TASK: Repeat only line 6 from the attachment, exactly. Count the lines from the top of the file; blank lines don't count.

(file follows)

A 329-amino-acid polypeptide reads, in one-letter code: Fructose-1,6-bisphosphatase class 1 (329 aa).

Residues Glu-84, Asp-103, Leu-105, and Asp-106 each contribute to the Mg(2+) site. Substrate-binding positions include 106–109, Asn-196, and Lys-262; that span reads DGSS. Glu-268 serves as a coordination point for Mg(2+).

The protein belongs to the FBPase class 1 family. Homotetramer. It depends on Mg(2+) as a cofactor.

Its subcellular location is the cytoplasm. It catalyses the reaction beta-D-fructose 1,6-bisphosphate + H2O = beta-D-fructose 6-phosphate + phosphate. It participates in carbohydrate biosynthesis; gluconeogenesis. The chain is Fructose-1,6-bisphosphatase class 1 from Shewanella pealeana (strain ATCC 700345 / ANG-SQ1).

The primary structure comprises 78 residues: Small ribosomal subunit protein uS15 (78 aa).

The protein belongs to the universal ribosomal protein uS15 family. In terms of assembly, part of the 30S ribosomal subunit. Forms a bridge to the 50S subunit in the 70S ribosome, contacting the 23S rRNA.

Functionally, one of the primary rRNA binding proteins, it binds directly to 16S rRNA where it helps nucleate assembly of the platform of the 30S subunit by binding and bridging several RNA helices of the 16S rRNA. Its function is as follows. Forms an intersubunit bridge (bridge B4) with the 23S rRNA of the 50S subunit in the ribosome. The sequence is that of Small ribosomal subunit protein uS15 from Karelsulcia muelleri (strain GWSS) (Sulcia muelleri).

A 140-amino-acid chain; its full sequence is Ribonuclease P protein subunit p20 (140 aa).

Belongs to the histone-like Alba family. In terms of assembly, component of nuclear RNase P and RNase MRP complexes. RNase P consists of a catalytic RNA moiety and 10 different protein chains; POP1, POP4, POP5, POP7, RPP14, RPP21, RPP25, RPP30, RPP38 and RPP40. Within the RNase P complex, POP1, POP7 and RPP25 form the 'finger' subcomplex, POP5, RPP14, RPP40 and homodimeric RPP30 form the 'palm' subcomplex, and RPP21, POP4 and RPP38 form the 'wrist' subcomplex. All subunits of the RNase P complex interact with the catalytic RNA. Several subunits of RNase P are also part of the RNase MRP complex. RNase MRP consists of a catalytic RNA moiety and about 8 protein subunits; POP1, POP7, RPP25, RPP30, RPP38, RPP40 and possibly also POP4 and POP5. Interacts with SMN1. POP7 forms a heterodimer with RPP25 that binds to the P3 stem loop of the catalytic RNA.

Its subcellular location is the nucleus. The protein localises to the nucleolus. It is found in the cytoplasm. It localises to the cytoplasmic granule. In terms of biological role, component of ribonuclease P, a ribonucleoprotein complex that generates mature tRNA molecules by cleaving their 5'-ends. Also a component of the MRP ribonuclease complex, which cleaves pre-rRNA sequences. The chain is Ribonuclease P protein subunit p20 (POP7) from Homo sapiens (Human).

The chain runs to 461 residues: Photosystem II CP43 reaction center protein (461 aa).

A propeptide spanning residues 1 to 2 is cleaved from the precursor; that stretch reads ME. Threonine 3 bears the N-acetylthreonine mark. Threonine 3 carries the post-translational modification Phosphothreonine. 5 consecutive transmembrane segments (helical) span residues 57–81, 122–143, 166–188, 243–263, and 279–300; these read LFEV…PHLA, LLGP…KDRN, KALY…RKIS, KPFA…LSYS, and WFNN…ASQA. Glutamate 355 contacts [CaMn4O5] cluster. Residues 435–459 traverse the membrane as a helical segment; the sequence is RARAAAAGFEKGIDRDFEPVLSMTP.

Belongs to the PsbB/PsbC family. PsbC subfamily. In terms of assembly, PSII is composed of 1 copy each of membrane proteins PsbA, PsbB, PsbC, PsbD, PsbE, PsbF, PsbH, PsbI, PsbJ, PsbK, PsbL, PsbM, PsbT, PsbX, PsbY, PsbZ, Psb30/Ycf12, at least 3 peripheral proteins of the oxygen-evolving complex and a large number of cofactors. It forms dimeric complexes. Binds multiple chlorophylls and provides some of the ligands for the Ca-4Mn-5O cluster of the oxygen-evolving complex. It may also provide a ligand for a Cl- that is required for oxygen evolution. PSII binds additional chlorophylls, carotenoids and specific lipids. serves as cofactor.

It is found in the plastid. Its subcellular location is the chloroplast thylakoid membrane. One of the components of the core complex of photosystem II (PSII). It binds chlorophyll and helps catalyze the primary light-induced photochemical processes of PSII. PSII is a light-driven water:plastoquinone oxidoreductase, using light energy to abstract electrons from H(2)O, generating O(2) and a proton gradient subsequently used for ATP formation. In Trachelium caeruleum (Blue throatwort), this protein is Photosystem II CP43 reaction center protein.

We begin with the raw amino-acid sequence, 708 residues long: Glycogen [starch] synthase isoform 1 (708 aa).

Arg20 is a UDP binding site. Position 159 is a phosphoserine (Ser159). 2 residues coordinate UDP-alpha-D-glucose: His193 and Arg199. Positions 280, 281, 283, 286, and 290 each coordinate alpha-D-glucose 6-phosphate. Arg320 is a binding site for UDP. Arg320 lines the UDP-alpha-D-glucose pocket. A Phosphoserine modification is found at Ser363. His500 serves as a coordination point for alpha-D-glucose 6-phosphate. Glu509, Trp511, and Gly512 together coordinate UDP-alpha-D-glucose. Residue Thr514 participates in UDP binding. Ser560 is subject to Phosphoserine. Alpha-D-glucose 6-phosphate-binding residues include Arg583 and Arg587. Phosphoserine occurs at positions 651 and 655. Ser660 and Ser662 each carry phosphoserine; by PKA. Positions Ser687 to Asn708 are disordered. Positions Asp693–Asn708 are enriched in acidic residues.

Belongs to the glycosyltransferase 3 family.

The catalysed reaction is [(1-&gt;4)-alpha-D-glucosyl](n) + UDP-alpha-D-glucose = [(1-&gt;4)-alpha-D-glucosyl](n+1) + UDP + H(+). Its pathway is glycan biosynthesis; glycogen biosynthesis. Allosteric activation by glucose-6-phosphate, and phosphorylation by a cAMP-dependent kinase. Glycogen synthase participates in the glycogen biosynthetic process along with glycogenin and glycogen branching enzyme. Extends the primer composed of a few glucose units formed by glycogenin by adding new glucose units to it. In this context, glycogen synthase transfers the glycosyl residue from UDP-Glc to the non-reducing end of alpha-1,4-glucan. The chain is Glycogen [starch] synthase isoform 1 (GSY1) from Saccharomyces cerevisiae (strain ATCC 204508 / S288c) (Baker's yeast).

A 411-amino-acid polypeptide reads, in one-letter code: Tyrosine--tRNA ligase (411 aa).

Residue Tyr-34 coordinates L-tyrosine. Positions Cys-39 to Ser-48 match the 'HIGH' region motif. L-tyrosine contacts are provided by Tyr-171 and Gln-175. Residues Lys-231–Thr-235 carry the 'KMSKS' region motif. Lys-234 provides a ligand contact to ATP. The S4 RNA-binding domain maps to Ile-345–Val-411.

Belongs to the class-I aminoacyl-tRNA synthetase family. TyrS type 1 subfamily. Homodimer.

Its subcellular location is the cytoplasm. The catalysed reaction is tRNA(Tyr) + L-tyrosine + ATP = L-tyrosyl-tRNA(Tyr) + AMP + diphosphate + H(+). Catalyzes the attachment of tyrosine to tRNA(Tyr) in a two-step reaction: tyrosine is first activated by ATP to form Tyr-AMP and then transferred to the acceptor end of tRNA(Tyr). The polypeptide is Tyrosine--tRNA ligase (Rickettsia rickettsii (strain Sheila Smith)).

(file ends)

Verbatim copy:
The protein belongs to the universal ribosomal protein uS15 family. In terms of assembly, part of the 30S ribosomal subunit. Forms a bridge to the 50S subunit in the 70S ribosome, contacting the 23S rRNA.